Then I hear a commotion behind me—the dog and cat were having a disagreement about which one was more important, I think. It distracts me and I turn to look, my back now to the sun.  The warmth disappears in an instant, much faster than it came. I wrap my arms around my middle, holding myself tightly, trying to preserve the warmth and protect myself from the chill.

Then it hits me.

This is exactly what I do with God. I turn my face to Him and feel His love radiating through me. I relax my anxious worrying. I stand open to receive whatever He has for me. I glow.

Then something captures my attention. Distracted, I turn my face from Him. Perhaps it is an unexpected event—a diagnosis or job change. Or it could be a series of small things turning me slowly by degrees. An overcommitted schedule. A wounded heart I refuse to address. A television show I won’t stop watching or friends that pull me toward things that aren’t God’s best for me. Soon my arms no longer hang open to receive from God. I hug them tightly against me for protection. My body becomes tense, uncomfortable and aching.

I have two choices. I can grow accustomed to the cold and learn to live with the ache until I accept it as normal.

Or I can turn back to the Son.

Oh the unmistakable beauty found in the everyday rising of the sun!  Is it possible that God has established this as a picture for us? The writer of Lamentations thought so. “The Lord’s lovingkindnesses indeed never cease, for His compassions never fail. They are new every monring; Great is Your faithfulness” (Lamentations 3:22-23 NASB). The Son is always there. We have only to turn to Him and be warmed.

Turn your face to Him today and feel the warmth of His love.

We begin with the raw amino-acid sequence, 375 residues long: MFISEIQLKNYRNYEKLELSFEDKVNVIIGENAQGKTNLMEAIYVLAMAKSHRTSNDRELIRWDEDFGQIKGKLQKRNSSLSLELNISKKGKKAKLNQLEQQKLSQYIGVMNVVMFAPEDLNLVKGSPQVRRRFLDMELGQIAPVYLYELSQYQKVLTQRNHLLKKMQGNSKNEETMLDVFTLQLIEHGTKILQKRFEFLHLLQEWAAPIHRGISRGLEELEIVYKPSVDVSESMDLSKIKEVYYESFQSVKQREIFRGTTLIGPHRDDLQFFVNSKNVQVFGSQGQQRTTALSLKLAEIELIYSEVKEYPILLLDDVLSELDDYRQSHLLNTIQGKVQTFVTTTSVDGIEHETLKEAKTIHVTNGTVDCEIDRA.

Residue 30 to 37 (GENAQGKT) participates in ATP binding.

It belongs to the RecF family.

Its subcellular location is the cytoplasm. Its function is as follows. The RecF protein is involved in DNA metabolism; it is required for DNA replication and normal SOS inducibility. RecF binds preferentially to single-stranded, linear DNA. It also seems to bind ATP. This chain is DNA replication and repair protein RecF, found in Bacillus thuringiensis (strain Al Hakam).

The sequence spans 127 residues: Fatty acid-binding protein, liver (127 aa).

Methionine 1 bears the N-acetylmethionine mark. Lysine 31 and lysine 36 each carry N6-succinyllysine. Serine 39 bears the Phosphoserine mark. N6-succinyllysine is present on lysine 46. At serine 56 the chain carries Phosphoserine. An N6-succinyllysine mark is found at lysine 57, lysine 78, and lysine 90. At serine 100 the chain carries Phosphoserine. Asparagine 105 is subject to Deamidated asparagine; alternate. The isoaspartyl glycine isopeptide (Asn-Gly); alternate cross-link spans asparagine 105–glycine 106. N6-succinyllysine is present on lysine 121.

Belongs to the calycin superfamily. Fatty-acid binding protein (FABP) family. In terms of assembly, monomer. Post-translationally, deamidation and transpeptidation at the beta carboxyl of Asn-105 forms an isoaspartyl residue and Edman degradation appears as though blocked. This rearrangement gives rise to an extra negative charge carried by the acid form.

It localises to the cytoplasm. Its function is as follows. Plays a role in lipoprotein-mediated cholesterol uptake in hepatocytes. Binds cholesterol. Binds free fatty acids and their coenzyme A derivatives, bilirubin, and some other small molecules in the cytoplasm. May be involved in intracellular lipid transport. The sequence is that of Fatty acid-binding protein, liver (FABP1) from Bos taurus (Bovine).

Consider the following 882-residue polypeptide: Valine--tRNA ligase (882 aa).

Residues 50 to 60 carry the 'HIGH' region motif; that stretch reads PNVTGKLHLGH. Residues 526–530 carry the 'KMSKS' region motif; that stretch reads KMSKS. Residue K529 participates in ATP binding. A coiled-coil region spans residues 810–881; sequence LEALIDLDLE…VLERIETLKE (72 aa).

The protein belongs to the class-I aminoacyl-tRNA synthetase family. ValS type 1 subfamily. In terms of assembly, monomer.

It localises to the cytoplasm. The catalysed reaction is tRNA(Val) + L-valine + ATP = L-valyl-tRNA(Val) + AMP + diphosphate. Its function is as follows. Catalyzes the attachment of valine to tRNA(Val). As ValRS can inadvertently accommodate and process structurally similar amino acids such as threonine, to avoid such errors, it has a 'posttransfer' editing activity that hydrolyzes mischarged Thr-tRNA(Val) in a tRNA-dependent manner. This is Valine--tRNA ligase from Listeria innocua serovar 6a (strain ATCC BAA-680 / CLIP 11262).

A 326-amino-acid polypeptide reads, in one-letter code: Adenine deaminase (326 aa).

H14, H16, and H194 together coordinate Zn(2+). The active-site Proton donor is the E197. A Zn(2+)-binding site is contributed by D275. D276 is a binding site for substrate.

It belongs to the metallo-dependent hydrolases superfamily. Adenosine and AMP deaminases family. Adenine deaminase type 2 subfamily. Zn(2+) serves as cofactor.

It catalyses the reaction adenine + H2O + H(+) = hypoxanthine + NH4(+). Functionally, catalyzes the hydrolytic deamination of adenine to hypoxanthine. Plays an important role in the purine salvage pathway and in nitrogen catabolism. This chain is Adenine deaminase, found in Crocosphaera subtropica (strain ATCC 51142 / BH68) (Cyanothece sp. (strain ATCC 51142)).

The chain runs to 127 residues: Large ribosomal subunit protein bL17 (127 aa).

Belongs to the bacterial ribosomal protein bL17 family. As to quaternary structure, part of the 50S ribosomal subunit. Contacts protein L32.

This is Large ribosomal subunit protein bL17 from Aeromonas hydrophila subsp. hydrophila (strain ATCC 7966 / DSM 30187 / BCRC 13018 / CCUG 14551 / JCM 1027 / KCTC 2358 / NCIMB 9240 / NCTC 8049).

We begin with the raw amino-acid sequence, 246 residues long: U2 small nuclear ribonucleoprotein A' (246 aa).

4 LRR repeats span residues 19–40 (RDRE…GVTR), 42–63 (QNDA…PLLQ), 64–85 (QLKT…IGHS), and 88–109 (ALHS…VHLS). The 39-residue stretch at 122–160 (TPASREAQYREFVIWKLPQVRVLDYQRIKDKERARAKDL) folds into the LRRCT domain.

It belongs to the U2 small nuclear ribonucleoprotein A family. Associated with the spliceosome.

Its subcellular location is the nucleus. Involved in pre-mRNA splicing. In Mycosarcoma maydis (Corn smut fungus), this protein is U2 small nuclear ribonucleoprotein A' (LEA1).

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Turn your face to God and feel the warming of your soul – hope from @Lori_Altebaumer on @AriseDailyDevo (Click to Tweet)

Lori AltebaumerAbout the author: Lori Altebaumer is a writer and editor who only half-jokingly tells others she lives with one foot in a parallel universe. She is a wandering soul with a home-keeping heart and a love of words and story. Lori loves sharing the joys of living a Christ-centered life with others through her writing. Now that her nest is empty, Lori enjoys traveling with her husband and visiting her adult children where she can rummage through their refrigerators and food pantries while complaining there’s nothing good to eat here (payback!). She blogs regularly from her website at www.lorialtebaumer.com, and can also be reached on her Facebook page @lorialtebaumerwrites.

Join the conversation: What tends to distract you from soaking in God’s love?

The Season for Seed Catalogs

by Lori Altebaumer @Lori_Altebaumer

Sow for yourselves righteousness; reap in mercy; break up your fallow ground, for it is time to seek the Lord, till He comes and rains righteousness on you. Hosea 10:12 NKJV